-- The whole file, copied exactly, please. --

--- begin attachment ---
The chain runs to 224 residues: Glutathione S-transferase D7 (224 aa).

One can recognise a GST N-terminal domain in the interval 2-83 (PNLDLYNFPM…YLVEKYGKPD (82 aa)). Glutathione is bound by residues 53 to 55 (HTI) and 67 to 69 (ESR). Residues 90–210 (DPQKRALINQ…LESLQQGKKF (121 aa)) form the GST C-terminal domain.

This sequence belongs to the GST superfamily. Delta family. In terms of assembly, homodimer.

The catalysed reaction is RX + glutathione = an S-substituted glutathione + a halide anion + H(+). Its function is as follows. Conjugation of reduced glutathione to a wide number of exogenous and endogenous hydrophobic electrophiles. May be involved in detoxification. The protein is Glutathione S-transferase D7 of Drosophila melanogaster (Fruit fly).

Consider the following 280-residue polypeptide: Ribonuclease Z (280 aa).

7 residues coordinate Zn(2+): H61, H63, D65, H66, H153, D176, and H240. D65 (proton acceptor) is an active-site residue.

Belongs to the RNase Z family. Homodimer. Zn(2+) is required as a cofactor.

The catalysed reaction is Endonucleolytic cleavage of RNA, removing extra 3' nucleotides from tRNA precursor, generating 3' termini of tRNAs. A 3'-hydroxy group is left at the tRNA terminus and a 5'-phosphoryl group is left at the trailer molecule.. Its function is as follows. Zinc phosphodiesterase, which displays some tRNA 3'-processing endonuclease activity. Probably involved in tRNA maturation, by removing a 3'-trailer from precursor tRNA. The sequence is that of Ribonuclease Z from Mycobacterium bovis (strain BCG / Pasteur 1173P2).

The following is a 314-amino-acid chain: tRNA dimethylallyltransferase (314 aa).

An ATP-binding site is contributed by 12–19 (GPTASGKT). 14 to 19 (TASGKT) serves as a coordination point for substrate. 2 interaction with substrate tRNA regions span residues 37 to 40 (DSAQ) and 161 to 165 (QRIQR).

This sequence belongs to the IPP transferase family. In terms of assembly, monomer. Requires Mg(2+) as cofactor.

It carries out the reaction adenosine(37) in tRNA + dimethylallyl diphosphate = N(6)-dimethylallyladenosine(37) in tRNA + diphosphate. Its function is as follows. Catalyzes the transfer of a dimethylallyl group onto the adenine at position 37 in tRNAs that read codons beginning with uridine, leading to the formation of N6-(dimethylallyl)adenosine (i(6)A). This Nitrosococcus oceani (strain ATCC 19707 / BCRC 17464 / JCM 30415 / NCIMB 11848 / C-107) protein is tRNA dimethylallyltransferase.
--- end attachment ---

The chain runs to 224 residues: Glutathione S-transferase D7 (224 aa).

One can recognise a GST N-terminal domain in the interval 2-83 (PNLDLYNFPM…YLVEKYGKPD (82 aa)). Glutathione is bound by residues 53 to 55 (HTI) and 67 to 69 (ESR). Residues 90–210 (DPQKRALINQ…LESLQQGKKF (121 aa)) form the GST C-terminal domain.

This sequence belongs to the GST superfamily. Delta family. In terms of assembly, homodimer.

The catalysed reaction is RX + glutathione = an S-substituted glutathione + a halide anion + H(+). Its function is as follows. Conjugation of reduced glutathione to a wide number of exogenous and endogenous hydrophobic electrophiles. May be involved in detoxification. The protein is Glutathione S-transferase D7 of Drosophila melanogaster (Fruit fly).

Consider the following 280-residue polypeptide: Ribonuclease Z (280 aa).

7 residues coordinate Zn(2+): H61, H63, D65, H66, H153, D176, and H240. D65 (proton acceptor) is an active-site residue.

Belongs to the RNase Z family. Homodimer. Zn(2+) is required as a cofactor.

The catalysed reaction is Endonucleolytic cleavage of RNA, removing extra 3' nucleotides from tRNA precursor, generating 3' termini of tRNAs. A 3'-hydroxy group is left at the tRNA terminus and a 5'-phosphoryl group is left at the trailer molecule.. Its function is as follows. Zinc phosphodiesterase, which displays some tRNA 3'-processing endonuclease activity. Probably involved in tRNA maturation, by removing a 3'-trailer from precursor tRNA. The sequence is that of Ribonuclease Z from Mycobacterium bovis (strain BCG / Pasteur 1173P2).

The following is a 314-amino-acid chain: tRNA dimethylallyltransferase (314 aa).

An ATP-binding site is contributed by 12–19 (GPTASGKT). 14 to 19 (TASGKT) serves as a coordination point for substrate. 2 interaction with substrate tRNA regions span residues 37 to 40 (DSAQ) and 161 to 165 (QRIQR).

This sequence belongs to the IPP transferase family. In terms of assembly, monomer. Requires Mg(2+) as cofactor.

It carries out the reaction adenosine(37) in tRNA + dimethylallyl diphosphate = N(6)-dimethylallyladenosine(37) in tRNA + diphosphate. Its function is as follows. Catalyzes the transfer of a dimethylallyl group onto the adenine at position 37 in tRNAs that read codons beginning with uridine, leading to the formation of N6-(dimethylallyl)adenosine (i(6)A). This Nitrosococcus oceani (strain ATCC 19707 / BCRC 17464 / JCM 30415 / NCIMB 11848 / C-107) protein is tRNA dimethylallyltransferase.